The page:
Driving in the Freight and Transportation Industry
Although the things you buy online or in the store may come from China, Taiwan or Tennessee, they have to make a trip from the factory or field to your house somehow. Goods from overseas spend some time on a ship, and railroads handle a lot of cross-country transportation, but only a truck can deliver boxes of watermelons to the grocery store and pallets of mulch to the home improvement center.
Trucking Industry Regulation
The United States Department of Transportation, through the Federal Motor Carrier Safety Administration (FMCSA), sets rules for truck drivers. The number of hours a driver may work, the amount of rest he must have and the kinds of records he has to keep are all determined by the FMCSA, with a goal of keeping roads safe for everyone.
Technology like navigation systems, engine governors and electronic record-keeping have changed the way truckers operate. These systems help trucking companies manage their fleets, improve gas mileage and meet federal requirements, but some drivers see the technology as taking away their privacy and independence.
If you like spending time on your own, if you want to explore parts of the country you've never seen before, if you cringe at the thought of working in a cubicle eight hours a day and you don't mind sitting still for many hours a day or sleeping in the berth of a truck, then you can make good money after a short training period working as a commercial trucker. The following pages may help you start thinking about career paths in the trucking and freight industry:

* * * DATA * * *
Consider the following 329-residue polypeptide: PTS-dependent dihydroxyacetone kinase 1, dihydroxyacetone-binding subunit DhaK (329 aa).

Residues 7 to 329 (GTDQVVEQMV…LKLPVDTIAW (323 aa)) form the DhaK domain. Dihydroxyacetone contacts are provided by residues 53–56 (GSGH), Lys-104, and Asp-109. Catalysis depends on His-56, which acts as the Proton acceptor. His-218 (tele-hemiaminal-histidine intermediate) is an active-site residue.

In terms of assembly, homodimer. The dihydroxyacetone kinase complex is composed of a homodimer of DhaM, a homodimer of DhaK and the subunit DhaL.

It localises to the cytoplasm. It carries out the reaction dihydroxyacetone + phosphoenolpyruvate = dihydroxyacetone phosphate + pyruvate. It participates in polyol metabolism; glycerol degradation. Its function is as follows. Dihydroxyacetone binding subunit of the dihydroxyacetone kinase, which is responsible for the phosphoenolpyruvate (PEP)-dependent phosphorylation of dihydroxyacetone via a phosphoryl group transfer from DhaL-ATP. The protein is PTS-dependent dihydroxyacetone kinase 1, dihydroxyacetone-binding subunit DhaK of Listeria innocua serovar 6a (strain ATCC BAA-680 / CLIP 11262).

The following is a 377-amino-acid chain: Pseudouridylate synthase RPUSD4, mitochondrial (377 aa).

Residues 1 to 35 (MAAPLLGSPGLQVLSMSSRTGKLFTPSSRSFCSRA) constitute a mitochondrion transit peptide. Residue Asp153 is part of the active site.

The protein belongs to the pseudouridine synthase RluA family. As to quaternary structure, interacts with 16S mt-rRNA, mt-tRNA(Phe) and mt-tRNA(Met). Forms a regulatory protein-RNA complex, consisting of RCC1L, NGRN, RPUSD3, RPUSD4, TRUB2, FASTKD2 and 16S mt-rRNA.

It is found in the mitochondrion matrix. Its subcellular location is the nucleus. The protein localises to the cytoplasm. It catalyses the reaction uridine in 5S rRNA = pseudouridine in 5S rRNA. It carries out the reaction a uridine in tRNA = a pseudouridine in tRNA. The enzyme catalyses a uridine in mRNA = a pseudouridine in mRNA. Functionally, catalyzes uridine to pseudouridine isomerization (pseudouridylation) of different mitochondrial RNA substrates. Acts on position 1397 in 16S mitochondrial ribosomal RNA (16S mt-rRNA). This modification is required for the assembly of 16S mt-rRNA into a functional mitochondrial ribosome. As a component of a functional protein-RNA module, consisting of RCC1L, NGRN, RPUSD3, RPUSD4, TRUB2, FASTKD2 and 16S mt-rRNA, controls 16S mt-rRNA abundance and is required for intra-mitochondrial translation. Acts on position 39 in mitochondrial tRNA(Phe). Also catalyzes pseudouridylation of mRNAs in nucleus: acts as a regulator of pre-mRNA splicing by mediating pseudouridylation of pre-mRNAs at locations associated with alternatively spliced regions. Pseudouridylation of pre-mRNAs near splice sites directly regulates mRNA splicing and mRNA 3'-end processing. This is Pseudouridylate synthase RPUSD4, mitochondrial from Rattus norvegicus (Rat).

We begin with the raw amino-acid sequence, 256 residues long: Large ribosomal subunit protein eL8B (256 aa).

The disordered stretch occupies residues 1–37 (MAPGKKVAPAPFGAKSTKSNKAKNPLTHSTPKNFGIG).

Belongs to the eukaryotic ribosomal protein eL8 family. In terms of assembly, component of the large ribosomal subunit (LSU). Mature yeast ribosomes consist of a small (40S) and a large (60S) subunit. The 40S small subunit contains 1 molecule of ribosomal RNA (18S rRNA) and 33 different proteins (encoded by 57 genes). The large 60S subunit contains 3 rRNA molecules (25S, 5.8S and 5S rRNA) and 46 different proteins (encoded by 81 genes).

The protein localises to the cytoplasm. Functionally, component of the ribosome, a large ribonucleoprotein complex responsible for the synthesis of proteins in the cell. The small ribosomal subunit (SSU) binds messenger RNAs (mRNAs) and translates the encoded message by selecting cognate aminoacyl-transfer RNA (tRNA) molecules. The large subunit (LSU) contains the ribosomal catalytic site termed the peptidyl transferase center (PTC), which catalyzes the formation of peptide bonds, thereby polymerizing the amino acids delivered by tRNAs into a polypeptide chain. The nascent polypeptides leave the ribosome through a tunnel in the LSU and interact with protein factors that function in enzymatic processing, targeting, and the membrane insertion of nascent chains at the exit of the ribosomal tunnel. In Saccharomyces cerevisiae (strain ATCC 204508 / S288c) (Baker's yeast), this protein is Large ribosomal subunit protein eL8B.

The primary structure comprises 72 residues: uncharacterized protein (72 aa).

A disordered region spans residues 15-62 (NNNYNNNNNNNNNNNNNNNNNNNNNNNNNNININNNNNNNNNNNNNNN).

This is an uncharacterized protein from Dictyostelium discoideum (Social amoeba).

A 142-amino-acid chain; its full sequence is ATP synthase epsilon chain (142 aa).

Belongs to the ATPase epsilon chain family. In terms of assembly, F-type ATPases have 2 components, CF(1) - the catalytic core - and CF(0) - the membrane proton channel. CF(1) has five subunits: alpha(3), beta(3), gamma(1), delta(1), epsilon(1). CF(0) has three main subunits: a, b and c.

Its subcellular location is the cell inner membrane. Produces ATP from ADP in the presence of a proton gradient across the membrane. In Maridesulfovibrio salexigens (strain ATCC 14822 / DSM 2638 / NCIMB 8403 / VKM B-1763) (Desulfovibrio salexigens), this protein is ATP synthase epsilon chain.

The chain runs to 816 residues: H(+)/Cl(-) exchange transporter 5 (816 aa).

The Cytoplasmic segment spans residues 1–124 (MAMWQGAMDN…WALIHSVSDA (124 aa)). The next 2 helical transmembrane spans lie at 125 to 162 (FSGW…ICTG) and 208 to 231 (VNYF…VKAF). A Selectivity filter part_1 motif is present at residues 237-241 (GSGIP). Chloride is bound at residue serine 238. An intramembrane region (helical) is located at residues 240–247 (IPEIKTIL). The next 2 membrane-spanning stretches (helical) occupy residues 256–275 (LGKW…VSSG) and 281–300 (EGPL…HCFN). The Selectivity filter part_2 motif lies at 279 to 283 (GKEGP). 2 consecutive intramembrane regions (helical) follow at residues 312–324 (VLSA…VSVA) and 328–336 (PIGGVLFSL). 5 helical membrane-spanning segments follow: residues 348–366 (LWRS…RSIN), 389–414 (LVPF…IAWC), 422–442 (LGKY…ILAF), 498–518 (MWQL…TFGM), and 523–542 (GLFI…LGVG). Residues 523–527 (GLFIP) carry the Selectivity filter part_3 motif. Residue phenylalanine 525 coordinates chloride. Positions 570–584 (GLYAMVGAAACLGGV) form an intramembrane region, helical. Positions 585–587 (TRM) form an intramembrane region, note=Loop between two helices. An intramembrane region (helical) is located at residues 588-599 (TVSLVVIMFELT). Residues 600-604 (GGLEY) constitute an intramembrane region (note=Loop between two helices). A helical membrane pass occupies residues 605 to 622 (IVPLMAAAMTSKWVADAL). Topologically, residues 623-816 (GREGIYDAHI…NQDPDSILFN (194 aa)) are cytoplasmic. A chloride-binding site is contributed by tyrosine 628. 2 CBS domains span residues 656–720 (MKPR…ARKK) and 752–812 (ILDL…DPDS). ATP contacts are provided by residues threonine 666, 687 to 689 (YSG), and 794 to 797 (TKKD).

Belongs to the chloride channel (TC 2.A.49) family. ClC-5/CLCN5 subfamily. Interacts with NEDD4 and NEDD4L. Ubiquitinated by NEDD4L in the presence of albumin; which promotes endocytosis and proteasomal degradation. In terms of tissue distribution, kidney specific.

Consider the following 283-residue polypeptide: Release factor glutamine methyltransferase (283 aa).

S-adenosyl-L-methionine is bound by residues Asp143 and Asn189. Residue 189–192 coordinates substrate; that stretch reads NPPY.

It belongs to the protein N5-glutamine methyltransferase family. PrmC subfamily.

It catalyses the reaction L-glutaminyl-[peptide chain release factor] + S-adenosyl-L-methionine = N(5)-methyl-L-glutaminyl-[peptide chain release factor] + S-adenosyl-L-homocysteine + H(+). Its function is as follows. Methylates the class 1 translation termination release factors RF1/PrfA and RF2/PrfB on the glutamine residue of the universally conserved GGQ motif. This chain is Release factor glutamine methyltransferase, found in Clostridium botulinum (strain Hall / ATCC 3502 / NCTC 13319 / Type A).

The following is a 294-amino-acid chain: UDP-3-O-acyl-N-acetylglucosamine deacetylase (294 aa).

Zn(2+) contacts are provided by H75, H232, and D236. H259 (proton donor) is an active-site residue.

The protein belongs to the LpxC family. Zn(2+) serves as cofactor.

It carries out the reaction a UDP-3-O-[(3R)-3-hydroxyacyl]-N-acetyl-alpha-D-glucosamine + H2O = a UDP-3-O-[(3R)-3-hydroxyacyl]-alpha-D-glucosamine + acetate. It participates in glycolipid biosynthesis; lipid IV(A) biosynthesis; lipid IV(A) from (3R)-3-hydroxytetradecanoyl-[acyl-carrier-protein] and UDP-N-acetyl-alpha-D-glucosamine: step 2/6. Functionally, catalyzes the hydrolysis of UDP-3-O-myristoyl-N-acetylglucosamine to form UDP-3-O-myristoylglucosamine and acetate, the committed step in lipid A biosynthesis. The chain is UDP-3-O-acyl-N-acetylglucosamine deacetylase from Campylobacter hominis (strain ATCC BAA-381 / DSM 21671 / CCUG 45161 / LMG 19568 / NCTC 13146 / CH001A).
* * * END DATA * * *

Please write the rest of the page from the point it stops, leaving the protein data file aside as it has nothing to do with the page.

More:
- Trucking Career Options
- Owner Operator Jobs
- Driving a Delivery Truck
- Diesel Mechanic Jobs
- Becoming a Freight Forwarder
- Getting a Commercial Driver's License
- Finding the Best Trucking Companies
Did you know: Strengthening of the US economy could produce a shortage of professional truck drivers. During the recession, reduced demand for goods dramatically decreased the amount of freight truckers had to carry, leading to layoffs and low miles. Many drivers changed jobs or retired. As the economy improves and people start buying more TVs, appliances and clothes, freight will increase. This growth in demand could lead to a driver shortage, with better miles and pay rates for drivers.
To work as a professional truck driver, you will need to get a Commercial Driver's License(CDL). You apply for a CDL learner's permit at your local department of motor vehicles.
First, you have to take a written test that shows you understand the special rules that apply to truck drivers. Once you pass the test, you will be able to practice driving a tractor-trailer in a CDL school. Some CDL schools offer "free" training up front if you agree to work for a particular carrier after graduation. This can look like a great deal if you don't have any cash to put up for your training, but it can end up costing you more money - and your independence - a little further down the road.
Drivers either work by the mile or by the hour. Local delivery drivers who work a regular shift and drive the same route every day are usually hourly employees. Long-distance drivers usually receive pay by the mile. As with most jobs, pay rates increase with experience and a good safety record.
According to the Bureau of Labor Statistics, long-haul drivers earn an average of about $18/hour. Delivery drivers average a little more than $13/hour.
Trucking Job Prospects
Your future in trucking will depend on the growth of the US economy. As long as times are good and the economy is expanding, there will be demand for drivers. Since driving attracts many workers over the age of 40, you can expect that many of these workers will start to retire within the next few decades, leaving openings for new drivers. The largest number of openings is likely to be in regional trucking, but long-haul drivers are likely to earn the most money and local drivers will have the most predictable schedules.
- A combination of increasing demand and retiring truck drivers could lead to a driver shortage.
- Long-haul drivers earn an average of $18/hour.
- Most long-distance drivers receive pay by the mile.
- Local drivers are usually paid by the hour.